As stated above, the multiplexer 143 sequentially connects the lines in the cables 76, 77, 78 and 79 and in the alarm cable 55 to the line 155. Thus, if the line (from the cables 55, 76-9) connected to the output of the multiplexer 143 during a given clock cycle is high, the gate 145 will produce an output during the high portion of the clock pulse and neither the gate 145 nor the gate 148 will produce an output during the low portion of the clock pulse. Conversely, if the multiplexer is sampling a line at the low state, the gate 148 will produce an output during the low portion of the clock pulse and neither gate will produce an output during the high portion. The outputs of the gates 145 and 148 are fed to the data strobe light 125 through the delay circuit 152. Thus it is seen that the lines in the cable 76-79 and 55 are sequentially connected to the line 155 and that an output will be provided to the delay circuit 152 during the first or second half of each clock cycle, depending on the state of the input line then being sampled by the multiplexer 143. The delay circuit 152 provides a short delay to insure that the pulse of the strobe light 125 occurs during the middle of the appropriate half cycle of the clock pulse. Allotting a preselected time for the pulse and centering the pulse therein reduces the chance of an error caused by the receiver interpreting a pulse near the edge of the time period as belonging to the time period preceeding or subsequent to the proper time period.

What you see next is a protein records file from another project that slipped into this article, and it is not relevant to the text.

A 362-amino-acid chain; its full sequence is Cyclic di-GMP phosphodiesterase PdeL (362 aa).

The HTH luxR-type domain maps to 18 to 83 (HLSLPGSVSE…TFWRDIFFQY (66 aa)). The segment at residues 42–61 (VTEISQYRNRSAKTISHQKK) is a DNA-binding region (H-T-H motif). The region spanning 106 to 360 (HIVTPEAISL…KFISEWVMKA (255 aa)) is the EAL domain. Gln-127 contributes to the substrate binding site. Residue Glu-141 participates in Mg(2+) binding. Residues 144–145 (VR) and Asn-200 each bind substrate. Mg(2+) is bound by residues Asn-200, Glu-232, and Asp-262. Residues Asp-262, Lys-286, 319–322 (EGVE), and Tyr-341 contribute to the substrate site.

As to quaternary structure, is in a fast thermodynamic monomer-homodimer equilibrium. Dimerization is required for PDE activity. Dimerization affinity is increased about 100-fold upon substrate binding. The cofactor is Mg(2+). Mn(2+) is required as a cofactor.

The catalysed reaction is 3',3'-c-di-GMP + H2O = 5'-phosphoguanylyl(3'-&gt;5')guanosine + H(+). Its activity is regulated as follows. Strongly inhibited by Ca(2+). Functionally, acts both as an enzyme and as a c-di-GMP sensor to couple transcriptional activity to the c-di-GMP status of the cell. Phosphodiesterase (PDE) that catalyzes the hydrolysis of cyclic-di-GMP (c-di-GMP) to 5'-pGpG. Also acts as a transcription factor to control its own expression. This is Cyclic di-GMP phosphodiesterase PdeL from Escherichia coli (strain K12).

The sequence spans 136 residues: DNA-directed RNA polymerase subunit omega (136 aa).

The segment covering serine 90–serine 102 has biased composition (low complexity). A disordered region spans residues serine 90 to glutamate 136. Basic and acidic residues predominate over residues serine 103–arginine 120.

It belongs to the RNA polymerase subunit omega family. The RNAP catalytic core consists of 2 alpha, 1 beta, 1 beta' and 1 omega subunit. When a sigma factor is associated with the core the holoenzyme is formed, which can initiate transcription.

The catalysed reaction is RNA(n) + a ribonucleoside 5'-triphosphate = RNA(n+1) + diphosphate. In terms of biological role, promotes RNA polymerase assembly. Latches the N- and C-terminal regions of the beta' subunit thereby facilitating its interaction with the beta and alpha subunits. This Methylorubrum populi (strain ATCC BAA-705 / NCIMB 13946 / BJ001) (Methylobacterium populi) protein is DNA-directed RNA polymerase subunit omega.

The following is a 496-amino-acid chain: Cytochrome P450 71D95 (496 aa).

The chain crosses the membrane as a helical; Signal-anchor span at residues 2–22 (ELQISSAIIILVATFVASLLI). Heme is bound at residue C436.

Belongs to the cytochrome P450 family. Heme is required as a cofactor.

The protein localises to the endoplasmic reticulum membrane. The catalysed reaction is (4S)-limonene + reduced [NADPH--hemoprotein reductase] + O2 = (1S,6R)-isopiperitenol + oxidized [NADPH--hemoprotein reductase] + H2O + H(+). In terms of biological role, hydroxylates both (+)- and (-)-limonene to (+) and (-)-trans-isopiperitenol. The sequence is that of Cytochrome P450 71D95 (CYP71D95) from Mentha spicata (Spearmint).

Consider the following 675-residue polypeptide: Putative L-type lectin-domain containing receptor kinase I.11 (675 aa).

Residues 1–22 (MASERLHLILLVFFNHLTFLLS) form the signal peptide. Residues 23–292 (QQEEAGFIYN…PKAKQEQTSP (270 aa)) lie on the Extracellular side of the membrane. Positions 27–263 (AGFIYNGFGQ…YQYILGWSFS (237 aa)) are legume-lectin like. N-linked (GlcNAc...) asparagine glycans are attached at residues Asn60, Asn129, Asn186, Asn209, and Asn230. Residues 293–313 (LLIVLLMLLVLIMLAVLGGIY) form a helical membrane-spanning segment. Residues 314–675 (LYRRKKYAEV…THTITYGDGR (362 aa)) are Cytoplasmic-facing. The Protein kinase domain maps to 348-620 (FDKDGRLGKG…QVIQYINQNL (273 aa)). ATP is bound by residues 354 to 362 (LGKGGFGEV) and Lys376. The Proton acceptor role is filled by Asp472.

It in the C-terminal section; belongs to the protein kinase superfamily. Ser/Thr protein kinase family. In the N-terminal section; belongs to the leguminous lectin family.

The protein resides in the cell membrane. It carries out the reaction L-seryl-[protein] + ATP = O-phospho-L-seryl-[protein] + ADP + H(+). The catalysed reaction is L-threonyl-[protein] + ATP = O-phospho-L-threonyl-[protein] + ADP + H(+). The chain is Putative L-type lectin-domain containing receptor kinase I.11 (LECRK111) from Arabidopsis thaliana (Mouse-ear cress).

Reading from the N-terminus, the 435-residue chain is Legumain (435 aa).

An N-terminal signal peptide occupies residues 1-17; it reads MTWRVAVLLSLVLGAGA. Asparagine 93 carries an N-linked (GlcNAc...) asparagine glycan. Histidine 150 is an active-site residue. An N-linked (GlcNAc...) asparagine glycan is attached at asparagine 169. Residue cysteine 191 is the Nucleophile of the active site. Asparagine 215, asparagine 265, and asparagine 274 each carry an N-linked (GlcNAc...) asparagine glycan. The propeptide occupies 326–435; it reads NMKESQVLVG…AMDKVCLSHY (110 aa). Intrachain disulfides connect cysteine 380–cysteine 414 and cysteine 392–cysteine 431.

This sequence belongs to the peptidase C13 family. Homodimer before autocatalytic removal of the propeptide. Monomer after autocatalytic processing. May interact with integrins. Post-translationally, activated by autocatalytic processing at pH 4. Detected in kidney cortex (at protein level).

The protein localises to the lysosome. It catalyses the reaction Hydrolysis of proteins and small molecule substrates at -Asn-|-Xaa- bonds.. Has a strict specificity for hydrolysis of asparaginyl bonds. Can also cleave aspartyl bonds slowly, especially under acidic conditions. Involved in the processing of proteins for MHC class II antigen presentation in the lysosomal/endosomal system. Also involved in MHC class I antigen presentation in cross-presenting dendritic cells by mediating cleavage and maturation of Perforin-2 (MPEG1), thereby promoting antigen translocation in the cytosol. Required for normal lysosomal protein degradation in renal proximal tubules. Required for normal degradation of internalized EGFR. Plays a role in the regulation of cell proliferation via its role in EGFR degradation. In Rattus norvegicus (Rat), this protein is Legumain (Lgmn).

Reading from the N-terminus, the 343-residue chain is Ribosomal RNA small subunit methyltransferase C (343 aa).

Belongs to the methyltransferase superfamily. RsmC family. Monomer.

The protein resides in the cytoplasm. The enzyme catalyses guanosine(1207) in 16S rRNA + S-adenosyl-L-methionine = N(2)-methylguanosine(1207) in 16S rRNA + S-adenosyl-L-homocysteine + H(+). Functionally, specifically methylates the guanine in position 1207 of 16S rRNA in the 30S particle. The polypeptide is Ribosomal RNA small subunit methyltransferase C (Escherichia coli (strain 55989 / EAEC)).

Simultaneously with the multiplexer 143 completing the sequential connection of all the input cables to the output cable 155, the counter 154 reaches its preselected count and provides the reset signal on the line 161, thus resetting all the flip flops 83, 98, 113 and 133. Upon resetting, the clear signal is provided at the output 162 and clears all the counters 96, 117, 128, 154 and the multiplexer 143.
The preceeding transmission cycle has taken only 2% seconds. Consequently, the switch 43 (FIG. 3) will probably still be closed. Therefore, the signal will remain on the line 48 and the flip flop 83 will be set. Thus, the cycle is repeated until the switch 43 is opened.
Referring now to FIG. 7 there is shown a pistol grip sensor 201 that is part ofthe receiver that the observer uses. Focusing lenses 202 direct incoming light from a narrow beam to a photo responsive diode 203. Aiming of the pistol grip sensor 201 is facilitated by aiming sights 204. The output of the photo diode 203 is coupled to a preamplifier 205 thence to a high pass filter 206. The high pass filter 206 is utilized to regulate the wave shape of the signals coming from the preamplifier 205. The output of the high pass filter 206 is coupled to a Schmitt trigger 207 that produces a regulated square pulse on a line 208 in response to light received. A positive DC power source is coupled to a line 209 that supplies power to the preamplifier 205, the filter 206 and the Schmitt trigger 207. The line 209 is also coupled to a trigger microswitch 211 that is operated by a trigger 212. The output of the microswitch 211 is coupled to a trigger line 213. When the trigger 212 is pulled. power is supplied on the trigger output line 213.